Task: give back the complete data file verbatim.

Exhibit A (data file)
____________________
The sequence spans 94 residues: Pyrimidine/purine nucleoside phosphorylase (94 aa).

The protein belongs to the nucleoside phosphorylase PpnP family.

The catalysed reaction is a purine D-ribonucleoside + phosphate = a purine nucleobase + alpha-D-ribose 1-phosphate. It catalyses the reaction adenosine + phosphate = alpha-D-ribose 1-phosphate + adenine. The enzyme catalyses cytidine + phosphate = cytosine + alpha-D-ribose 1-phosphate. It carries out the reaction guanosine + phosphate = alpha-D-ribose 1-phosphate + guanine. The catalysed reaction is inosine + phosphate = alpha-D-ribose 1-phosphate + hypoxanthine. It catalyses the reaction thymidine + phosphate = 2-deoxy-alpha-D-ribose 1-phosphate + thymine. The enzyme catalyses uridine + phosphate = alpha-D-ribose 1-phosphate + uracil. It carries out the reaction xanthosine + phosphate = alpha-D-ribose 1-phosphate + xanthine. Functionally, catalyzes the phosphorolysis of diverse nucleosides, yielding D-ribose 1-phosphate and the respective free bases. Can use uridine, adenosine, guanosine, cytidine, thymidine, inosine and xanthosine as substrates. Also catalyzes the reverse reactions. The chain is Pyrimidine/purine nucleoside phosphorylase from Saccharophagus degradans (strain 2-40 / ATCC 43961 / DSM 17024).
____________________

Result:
The sequence spans 94 residues: Pyrimidine/purine nucleoside phosphorylase (94 aa).

The protein belongs to the nucleoside phosphorylase PpnP family.

The catalysed reaction is a purine D-ribonucleoside + phosphate = a purine nucleobase + alpha-D-ribose 1-phosphate. It catalyses the reaction adenosine + phosphate = alpha-D-ribose 1-phosphate + adenine. The enzyme catalyses cytidine + phosphate = cytosine + alpha-D-ribose 1-phosphate. It carries out the reaction guanosine + phosphate = alpha-D-ribose 1-phosphate + guanine. The catalysed reaction is inosine + phosphate = alpha-D-ribose 1-phosphate + hypoxanthine. It catalyses the reaction thymidine + phosphate = 2-deoxy-alpha-D-ribose 1-phosphate + thymine. The enzyme catalyses uridine + phosphate = alpha-D-ribose 1-phosphate + uracil. It carries out the reaction xanthosine + phosphate = alpha-D-ribose 1-phosphate + xanthine. Functionally, catalyzes the phosphorolysis of diverse nucleosides, yielding D-ribose 1-phosphate and the respective free bases. Can use uridine, adenosine, guanosine, cytidine, thymidine, inosine and xanthosine as substrates. Also catalyzes the reverse reactions. The chain is Pyrimidine/purine nucleoside phosphorylase from Saccharophagus degradans (strain 2-40 / ATCC 43961 / DSM 17024).